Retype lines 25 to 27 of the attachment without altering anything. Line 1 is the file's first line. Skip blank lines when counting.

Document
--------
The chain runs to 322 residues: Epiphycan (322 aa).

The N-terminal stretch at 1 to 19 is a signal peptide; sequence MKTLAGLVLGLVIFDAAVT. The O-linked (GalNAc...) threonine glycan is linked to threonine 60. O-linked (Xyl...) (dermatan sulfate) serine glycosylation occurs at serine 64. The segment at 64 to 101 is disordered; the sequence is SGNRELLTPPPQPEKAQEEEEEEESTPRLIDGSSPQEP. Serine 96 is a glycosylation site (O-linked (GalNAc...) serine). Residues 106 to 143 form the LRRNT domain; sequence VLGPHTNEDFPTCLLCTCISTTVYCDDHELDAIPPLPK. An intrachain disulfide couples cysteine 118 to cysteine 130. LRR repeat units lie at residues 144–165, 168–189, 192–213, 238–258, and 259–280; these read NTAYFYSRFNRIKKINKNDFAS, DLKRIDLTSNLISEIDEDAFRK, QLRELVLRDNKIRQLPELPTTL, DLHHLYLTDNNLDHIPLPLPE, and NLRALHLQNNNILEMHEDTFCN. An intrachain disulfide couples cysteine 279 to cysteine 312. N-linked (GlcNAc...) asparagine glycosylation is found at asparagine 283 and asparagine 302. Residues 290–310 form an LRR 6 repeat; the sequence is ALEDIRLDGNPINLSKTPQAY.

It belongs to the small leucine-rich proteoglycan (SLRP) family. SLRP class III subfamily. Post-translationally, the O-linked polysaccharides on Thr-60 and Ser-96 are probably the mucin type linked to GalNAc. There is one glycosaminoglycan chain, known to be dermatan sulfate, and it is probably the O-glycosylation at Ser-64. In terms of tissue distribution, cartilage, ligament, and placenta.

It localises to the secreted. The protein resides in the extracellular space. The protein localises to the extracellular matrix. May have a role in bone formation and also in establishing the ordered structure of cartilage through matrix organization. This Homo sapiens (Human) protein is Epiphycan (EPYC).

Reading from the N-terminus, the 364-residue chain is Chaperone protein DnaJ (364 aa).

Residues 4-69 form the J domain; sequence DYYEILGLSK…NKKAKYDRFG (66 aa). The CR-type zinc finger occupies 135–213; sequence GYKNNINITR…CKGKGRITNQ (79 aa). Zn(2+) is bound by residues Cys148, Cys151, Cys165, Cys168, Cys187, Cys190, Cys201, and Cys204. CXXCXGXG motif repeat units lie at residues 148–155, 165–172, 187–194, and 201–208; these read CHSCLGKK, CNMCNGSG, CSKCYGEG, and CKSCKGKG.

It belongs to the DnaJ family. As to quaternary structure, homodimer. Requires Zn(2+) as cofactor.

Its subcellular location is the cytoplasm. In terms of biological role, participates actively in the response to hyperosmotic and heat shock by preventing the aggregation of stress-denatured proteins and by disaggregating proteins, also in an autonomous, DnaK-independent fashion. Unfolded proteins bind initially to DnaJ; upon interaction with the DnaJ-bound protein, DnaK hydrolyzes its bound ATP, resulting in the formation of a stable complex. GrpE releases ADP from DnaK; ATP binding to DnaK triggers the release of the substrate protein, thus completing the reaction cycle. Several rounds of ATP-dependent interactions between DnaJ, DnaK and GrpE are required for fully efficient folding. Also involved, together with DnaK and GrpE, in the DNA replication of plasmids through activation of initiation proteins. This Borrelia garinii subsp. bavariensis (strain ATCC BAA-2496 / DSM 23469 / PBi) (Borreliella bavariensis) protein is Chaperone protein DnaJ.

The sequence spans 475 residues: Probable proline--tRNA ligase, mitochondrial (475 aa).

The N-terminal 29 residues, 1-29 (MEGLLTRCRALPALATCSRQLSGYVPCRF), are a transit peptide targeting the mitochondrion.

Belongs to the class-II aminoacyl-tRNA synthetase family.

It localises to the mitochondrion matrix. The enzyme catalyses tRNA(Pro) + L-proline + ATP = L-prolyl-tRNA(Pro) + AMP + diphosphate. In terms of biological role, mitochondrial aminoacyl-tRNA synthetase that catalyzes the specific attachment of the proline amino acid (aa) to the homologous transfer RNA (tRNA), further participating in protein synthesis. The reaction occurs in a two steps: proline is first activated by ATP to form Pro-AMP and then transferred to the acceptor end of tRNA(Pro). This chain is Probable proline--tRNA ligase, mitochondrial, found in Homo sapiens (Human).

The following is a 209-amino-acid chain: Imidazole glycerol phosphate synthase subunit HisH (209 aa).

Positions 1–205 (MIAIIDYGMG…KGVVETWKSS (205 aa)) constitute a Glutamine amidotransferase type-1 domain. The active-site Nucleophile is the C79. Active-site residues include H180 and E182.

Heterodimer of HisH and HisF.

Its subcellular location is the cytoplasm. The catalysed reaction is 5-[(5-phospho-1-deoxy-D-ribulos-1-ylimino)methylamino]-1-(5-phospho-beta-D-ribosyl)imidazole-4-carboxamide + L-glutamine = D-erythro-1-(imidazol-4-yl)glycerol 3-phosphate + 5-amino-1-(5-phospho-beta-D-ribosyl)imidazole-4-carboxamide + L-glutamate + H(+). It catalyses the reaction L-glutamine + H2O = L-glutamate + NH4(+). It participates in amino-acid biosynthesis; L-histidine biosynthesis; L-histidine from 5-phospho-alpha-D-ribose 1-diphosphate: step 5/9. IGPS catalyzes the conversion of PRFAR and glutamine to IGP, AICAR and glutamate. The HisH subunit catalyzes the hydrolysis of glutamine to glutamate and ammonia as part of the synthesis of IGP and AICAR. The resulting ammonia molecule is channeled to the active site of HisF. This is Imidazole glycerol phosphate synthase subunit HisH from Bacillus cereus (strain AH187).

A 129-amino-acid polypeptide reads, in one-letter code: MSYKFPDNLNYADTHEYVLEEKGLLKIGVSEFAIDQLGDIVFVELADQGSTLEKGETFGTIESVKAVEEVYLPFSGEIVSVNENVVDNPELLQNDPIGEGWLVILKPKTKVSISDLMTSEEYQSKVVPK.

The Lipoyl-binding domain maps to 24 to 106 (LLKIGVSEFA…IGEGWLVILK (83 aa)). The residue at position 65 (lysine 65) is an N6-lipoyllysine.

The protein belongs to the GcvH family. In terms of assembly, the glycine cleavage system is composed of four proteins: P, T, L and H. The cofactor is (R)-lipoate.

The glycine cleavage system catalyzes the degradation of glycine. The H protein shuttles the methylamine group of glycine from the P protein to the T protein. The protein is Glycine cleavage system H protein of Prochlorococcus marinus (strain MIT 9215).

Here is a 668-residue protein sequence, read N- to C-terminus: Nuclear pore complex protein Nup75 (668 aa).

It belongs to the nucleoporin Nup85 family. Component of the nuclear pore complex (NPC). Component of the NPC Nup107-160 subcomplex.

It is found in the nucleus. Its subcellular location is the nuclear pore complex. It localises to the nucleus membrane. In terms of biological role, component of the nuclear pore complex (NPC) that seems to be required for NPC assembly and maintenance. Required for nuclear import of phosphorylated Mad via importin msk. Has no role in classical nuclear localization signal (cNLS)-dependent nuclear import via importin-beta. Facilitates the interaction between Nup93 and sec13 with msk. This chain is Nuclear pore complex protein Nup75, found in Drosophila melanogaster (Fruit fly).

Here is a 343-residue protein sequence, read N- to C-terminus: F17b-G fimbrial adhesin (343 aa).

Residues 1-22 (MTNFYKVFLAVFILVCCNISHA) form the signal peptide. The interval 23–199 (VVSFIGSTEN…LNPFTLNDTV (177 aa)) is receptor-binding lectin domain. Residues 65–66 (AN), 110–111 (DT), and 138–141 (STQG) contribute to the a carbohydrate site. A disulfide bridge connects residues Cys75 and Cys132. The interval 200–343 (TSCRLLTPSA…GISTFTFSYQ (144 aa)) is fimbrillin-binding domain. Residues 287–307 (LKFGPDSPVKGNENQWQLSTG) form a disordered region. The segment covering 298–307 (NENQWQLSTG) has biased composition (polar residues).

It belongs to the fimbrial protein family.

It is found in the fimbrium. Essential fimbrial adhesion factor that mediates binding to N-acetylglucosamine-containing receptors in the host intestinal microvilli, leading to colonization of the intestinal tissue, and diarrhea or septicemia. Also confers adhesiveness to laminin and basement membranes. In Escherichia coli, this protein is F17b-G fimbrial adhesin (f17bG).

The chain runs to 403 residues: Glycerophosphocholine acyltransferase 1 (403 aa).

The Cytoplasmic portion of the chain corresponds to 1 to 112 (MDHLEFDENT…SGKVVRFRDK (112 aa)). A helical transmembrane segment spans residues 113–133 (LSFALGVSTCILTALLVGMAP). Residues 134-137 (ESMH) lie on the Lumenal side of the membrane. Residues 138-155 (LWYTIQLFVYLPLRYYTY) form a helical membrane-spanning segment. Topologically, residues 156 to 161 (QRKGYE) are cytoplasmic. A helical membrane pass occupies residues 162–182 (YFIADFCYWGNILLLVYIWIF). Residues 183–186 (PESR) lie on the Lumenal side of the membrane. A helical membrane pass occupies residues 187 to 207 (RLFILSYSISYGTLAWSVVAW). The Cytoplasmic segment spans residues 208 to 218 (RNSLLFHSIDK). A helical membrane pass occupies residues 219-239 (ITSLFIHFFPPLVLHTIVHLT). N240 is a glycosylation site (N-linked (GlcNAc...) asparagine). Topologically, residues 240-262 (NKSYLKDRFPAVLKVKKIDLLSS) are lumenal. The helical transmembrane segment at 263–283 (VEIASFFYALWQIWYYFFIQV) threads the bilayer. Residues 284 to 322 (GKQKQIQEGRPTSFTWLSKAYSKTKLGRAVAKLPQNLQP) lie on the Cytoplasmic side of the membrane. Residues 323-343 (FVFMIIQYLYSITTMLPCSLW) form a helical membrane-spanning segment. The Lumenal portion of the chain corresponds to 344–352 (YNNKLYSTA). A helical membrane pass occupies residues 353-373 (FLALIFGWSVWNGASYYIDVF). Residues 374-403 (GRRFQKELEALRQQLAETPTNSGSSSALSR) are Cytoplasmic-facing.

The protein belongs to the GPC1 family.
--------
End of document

Residues 1-22 (MTNFYKVFLAVFILVCCNISHA) form the signal peptide. The interval 23–199 (VVSFIGSTEN…LNPFTLNDTV (177 aa)) is receptor-binding lectin domain. Residues 65–66 (AN), 110–111 (DT), and 138–141 (STQG) contribute to the a carbohydrate site. A disulfide bridge connects residues Cys75 and Cys132. The interval 200–343 (TSCRLLTPSA…GISTFTFSYQ (144 aa)) is fimbrillin-binding domain. Residues 287–307 (LKFGPDSPVKGNENQWQLSTG) form a disordered region. The segment covering 298–307 (NENQWQLSTG) has biased composition (polar residues).

It belongs to the fimbrial protein family.

It is found in the fimbrium. Essential fimbrial adhesion factor that mediates binding to N-acetylglucosamine-containing receptors in the host intestinal microvilli, leading to colonization of the intestinal tissue, and diarrhea or septicemia. Also confers adhesiveness to laminin and basement membranes. In Escherichia coli, this protein is F17b-G fimbrial adhesin (f17bG).